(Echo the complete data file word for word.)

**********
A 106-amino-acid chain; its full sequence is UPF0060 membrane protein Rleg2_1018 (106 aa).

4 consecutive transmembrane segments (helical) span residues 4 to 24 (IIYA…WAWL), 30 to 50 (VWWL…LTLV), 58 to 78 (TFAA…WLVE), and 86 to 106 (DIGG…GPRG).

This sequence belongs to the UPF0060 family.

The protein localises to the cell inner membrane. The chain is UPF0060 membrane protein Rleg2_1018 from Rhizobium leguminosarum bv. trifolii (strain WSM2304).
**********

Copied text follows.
A 106-amino-acid chain; its full sequence is UPF0060 membrane protein Rleg2_1018 (106 aa).

4 consecutive transmembrane segments (helical) span residues 4 to 24 (IIYA…WAWL), 30 to 50 (VWWL…LTLV), 58 to 78 (TFAA…WLVE), and 86 to 106 (DIGG…GPRG).

This sequence belongs to the UPF0060 family.

The protein localises to the cell inner membrane. The chain is UPF0060 membrane protein Rleg2_1018 from Rhizobium leguminosarum bv. trifolii (strain WSM2304).